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Study determines commonly used contrast agent safe for 'universal use' in CT

The contrast agent iopromide, which has been used on more than 70 million patients worldwide, can be used for all types of CT imaging, regardless of the volume or dosage required, according to a new study by researchers from Brigham and Women's Hospital and Harvard Medical School in Boston, MA.

For the study, researchers analyzed 29,508 patients who underwent contrast-enhanced CT with iopromide for a variety of diagnostic reasons. Of the patients studied, 29,297 experienced no adverse effects due to the contrast agent used. Of the 211 who did experience adverse effects, only four were rated as severe.

According to the study authors, iopromide has been available in the U.S. for about ten years and can be administered either intravenously or intraarterially, but up until now its safety has only been proven for selected procedures such as abdominal CT and angiography and only at specific dosage amounts. "We undertook the study to clarify some unresolved questions about intravenous contrast agents and to have a benchmark study regarding the safety of the agent in a large group of patients," said Koenraad J. Mortel, MD, lead author of the paper.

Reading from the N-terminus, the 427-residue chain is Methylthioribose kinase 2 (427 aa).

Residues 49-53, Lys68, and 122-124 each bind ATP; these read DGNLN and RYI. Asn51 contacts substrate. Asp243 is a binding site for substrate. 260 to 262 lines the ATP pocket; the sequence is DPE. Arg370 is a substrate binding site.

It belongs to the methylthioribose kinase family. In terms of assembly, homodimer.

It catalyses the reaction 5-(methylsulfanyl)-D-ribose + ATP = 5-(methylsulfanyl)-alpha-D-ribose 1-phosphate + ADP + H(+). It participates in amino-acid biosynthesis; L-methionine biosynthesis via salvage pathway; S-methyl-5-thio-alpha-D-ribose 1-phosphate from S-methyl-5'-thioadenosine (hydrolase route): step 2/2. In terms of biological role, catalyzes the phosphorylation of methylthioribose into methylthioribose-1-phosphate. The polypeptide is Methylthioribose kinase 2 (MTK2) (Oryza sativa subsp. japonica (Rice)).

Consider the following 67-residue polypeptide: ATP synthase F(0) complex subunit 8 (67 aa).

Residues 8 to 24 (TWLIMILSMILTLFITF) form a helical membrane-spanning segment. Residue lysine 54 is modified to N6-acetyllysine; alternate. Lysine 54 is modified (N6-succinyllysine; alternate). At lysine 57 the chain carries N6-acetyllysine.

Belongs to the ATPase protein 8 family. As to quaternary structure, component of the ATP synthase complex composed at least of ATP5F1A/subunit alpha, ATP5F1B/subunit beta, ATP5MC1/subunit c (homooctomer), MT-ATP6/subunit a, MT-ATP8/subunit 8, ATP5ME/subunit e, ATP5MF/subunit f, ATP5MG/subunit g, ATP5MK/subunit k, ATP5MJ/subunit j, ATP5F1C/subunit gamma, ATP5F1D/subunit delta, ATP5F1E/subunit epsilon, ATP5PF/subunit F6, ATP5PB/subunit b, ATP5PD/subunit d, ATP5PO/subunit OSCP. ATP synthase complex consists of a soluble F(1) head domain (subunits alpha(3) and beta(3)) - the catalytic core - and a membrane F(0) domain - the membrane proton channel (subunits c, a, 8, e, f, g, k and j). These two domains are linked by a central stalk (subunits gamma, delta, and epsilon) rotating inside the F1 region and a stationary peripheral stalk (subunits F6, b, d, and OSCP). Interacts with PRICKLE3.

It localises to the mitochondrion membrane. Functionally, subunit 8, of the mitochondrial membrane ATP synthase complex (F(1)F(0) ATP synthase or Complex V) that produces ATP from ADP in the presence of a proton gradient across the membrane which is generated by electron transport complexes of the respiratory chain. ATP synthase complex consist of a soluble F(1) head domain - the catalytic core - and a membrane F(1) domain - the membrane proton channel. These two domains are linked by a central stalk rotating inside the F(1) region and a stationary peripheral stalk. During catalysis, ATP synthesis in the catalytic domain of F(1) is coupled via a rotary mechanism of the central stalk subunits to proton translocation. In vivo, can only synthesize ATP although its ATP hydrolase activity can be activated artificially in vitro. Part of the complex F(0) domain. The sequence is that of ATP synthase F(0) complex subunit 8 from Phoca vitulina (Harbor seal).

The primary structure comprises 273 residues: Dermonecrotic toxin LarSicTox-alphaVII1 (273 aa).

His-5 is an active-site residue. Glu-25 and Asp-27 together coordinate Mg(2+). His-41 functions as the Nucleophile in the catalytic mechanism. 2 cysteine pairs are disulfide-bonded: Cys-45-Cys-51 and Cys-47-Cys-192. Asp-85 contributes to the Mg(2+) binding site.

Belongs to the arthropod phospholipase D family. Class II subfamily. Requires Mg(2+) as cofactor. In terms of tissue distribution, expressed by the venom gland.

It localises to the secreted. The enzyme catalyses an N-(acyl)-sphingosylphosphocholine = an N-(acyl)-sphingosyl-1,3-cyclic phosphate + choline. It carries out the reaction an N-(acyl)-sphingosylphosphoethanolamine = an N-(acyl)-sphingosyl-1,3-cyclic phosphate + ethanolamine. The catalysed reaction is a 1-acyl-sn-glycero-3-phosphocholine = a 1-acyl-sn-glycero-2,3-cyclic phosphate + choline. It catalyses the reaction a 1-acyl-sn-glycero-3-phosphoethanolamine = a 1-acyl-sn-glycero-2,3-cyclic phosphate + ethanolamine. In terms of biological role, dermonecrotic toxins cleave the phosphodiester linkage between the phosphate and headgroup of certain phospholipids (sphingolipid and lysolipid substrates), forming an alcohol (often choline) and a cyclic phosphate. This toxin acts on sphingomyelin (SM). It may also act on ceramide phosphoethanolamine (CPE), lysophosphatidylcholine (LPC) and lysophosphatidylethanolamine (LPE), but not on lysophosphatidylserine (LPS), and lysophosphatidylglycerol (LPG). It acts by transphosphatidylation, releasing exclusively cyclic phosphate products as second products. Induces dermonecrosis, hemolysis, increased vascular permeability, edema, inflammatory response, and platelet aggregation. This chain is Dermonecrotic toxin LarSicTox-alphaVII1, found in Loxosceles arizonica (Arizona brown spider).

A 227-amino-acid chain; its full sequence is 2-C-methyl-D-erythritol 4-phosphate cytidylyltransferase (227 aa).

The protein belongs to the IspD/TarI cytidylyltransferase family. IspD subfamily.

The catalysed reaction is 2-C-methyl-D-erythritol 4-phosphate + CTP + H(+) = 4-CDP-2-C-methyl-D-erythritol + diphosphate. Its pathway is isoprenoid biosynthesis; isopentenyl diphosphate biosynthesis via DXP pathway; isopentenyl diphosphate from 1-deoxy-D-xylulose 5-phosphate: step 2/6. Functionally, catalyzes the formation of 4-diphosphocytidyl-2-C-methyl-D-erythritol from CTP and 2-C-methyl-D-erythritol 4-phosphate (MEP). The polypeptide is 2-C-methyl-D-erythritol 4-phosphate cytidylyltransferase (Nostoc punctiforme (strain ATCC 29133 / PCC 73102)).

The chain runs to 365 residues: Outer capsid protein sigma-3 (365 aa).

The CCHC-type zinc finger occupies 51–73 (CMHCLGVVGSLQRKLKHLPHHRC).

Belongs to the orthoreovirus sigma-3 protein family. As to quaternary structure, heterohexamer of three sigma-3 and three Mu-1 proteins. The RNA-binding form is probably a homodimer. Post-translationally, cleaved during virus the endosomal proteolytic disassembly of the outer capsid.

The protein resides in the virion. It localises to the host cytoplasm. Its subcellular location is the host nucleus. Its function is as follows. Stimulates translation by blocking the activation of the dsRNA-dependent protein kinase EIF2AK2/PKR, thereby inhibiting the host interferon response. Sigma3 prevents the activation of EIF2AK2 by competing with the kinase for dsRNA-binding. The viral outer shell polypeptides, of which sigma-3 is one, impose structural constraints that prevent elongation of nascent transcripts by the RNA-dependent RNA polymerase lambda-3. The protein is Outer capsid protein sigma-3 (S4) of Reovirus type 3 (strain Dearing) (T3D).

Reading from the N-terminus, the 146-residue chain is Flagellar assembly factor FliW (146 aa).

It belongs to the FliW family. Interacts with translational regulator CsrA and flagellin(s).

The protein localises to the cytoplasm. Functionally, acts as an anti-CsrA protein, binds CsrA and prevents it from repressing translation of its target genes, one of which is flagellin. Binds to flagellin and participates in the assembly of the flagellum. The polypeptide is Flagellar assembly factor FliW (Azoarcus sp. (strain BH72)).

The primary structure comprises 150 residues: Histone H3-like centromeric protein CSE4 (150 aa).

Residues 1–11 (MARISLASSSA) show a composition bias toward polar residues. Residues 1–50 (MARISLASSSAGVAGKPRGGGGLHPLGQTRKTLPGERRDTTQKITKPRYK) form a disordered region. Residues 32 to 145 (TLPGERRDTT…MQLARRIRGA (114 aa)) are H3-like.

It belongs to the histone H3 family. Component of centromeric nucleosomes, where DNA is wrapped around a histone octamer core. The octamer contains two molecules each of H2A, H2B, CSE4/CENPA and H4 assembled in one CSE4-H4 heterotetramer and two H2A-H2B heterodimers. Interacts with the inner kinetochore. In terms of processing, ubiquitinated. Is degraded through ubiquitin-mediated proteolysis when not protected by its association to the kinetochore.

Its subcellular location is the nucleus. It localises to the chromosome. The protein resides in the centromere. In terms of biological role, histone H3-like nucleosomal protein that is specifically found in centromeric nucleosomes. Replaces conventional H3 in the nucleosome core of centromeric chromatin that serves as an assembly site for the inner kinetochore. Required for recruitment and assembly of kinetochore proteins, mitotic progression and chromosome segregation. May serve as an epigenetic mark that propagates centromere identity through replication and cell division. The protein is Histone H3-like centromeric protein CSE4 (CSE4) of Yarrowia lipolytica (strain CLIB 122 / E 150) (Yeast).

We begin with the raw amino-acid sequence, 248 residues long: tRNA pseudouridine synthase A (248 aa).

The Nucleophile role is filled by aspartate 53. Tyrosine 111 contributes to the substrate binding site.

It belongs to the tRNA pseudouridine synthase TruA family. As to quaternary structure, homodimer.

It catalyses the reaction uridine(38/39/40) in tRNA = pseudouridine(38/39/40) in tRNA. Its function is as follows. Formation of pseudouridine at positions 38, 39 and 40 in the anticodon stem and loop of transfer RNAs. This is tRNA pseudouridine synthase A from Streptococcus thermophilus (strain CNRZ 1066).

"We believe this study provides insight into the safety of this specific contrast agent in a large group of patients and attempts to answer some of those unresolved questions regarding CT contrast agents," added Dr. Mortel.

The study appears in the January 2005 issue of the American Journal of Roentgenology.


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